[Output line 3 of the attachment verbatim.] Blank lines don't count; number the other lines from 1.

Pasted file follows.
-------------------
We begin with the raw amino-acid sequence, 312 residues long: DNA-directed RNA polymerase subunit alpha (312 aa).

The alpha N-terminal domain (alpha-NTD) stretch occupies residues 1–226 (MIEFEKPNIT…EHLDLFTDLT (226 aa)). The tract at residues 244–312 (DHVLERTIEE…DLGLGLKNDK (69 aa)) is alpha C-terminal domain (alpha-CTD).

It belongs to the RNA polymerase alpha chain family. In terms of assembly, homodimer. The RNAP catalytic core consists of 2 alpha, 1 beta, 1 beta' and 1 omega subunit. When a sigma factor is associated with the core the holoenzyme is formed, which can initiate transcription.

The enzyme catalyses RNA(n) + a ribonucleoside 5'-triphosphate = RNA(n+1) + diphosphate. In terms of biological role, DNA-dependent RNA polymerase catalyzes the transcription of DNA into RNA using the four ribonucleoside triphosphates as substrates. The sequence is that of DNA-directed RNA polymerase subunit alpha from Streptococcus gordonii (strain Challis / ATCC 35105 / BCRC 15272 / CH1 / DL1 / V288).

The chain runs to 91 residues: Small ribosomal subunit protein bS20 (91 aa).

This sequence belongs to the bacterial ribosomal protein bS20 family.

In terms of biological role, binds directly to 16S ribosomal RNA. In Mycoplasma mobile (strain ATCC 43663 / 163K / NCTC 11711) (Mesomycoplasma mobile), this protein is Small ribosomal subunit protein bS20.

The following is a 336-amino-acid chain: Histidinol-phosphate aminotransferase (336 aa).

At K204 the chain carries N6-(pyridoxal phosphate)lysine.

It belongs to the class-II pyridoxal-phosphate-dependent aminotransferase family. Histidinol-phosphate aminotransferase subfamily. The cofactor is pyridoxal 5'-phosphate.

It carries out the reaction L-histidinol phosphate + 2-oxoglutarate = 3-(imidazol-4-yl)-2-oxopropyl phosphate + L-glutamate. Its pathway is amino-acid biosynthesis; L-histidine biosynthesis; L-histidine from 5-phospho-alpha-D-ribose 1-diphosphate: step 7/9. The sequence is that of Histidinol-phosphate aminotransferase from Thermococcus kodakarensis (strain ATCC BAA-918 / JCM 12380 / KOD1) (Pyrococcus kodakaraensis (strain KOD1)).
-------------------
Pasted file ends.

It belongs to the RNA polymerase alpha chain family. In terms of assembly, homodimer. The RNAP catalytic core consists of 2 alpha, 1 beta, 1 beta' and 1 omega subunit. When a sigma factor is associated with the core the holoenzyme is formed, which can initiate transcription.